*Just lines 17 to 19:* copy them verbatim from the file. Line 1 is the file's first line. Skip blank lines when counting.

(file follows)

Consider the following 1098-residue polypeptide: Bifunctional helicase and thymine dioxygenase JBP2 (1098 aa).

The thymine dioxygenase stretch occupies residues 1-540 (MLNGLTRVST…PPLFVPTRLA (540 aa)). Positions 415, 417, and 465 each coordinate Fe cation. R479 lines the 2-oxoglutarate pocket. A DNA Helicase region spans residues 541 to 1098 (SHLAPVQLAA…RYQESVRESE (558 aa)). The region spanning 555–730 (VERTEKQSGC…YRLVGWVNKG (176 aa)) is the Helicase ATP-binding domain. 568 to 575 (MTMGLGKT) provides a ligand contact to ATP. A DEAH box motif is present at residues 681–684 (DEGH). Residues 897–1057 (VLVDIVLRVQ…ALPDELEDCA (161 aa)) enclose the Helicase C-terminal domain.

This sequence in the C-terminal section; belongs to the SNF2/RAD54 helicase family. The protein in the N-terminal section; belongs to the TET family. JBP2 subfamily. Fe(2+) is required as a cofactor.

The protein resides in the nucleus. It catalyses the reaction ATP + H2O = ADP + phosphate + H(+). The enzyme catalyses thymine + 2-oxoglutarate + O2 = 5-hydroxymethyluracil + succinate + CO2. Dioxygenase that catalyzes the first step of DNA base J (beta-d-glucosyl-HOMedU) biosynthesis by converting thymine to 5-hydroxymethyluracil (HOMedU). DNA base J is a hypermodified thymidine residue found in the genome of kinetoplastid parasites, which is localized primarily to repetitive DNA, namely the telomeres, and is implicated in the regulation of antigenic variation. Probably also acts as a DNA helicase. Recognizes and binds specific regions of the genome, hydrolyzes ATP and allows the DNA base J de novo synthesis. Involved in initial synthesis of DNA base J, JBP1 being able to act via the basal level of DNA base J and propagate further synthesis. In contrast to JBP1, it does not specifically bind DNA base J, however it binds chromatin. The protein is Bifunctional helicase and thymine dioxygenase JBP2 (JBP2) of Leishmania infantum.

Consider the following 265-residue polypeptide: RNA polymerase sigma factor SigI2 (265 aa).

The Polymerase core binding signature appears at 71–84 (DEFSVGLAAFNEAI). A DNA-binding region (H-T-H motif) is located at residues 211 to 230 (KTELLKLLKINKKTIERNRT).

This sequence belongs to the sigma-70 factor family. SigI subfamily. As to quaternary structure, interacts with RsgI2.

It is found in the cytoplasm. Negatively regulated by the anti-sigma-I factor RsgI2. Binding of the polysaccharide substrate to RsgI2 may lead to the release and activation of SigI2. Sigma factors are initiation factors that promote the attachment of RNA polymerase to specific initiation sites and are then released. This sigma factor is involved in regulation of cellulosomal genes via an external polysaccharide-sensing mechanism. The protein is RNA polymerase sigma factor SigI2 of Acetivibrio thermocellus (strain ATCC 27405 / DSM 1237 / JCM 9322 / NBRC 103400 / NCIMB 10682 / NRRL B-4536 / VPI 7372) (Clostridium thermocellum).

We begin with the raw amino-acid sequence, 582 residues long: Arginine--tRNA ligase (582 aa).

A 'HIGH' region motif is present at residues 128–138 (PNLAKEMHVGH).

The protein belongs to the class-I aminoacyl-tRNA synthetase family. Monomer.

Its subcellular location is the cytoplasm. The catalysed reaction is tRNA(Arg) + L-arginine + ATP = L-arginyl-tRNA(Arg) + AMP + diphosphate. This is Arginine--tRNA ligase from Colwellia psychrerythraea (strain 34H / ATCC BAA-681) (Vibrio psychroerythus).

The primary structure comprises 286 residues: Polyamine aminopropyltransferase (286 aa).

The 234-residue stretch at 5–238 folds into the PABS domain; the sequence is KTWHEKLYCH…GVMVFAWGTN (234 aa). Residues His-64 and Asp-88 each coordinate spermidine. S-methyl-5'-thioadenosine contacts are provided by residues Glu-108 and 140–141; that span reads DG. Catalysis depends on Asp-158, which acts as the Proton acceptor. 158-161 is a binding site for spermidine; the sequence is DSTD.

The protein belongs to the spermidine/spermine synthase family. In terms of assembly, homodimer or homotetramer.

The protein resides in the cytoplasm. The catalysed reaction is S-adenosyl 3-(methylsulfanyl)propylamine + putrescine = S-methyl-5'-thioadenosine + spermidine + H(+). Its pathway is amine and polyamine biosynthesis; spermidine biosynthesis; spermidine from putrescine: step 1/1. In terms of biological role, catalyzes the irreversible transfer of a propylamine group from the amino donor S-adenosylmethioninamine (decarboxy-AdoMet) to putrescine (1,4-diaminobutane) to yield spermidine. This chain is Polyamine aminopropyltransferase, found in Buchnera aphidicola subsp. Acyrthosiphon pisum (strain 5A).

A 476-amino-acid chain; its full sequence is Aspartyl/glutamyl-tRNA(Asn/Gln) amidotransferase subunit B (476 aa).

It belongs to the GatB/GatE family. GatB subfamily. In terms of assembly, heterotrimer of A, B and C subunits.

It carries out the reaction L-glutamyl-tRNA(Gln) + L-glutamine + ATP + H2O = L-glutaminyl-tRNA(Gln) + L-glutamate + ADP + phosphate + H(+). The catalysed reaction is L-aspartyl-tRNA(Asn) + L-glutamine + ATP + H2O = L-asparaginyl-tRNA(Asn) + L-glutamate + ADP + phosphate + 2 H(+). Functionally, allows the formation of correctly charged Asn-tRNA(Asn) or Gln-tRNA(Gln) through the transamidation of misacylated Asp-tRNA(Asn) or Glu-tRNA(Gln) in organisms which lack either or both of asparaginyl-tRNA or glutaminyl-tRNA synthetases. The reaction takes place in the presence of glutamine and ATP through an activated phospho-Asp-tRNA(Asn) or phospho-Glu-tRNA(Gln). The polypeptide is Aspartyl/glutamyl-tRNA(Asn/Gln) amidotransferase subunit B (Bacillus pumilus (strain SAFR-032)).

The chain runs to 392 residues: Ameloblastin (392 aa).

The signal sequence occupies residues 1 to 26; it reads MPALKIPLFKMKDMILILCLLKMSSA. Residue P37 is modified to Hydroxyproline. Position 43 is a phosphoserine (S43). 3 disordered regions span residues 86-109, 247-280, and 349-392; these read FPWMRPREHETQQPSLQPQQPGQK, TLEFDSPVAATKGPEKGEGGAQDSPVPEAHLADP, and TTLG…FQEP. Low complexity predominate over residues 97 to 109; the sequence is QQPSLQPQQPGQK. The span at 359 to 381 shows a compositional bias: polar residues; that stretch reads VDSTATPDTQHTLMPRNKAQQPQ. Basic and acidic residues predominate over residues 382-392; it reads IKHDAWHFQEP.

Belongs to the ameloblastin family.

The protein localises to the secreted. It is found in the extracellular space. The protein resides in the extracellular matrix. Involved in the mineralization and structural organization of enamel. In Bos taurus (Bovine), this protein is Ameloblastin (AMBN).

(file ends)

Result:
A 476-amino-acid chain; its full sequence is Aspartyl/glutamyl-tRNA(Asn/Gln) amidotransferase subunit B (476 aa).

It belongs to the GatB/GatE family. GatB subfamily. In terms of assembly, heterotrimer of A, B and C subunits.

It carries out the reaction L-glutamyl-tRNA(Gln) + L-glutamine + ATP + H2O = L-glutaminyl-tRNA(Gln) + L-glutamate + ADP + phosphate + H(+). The catalysed reaction is L-aspartyl-tRNA(Asn) + L-glutamine + ATP + H2O = L-asparaginyl-tRNA(Asn) + L-glutamate + ADP + phosphate + 2 H(+). Functionally, allows the formation of correctly charged Asn-tRNA(Asn) or Gln-tRNA(Gln) through the transamidation of misacylated Asp-tRNA(Asn) or Glu-tRNA(Gln) in organisms which lack either or both of asparaginyl-tRNA or glutaminyl-tRNA synthetases. The reaction takes place in the presence of glutamine and ATP through an activated phospho-Asp-tRNA(Asn) or phospho-Glu-tRNA(Gln). The polypeptide is Aspartyl/glutamyl-tRNA(Asn/Gln) amidotransferase subunit B (Bacillus pumilus (strain SAFR-032)).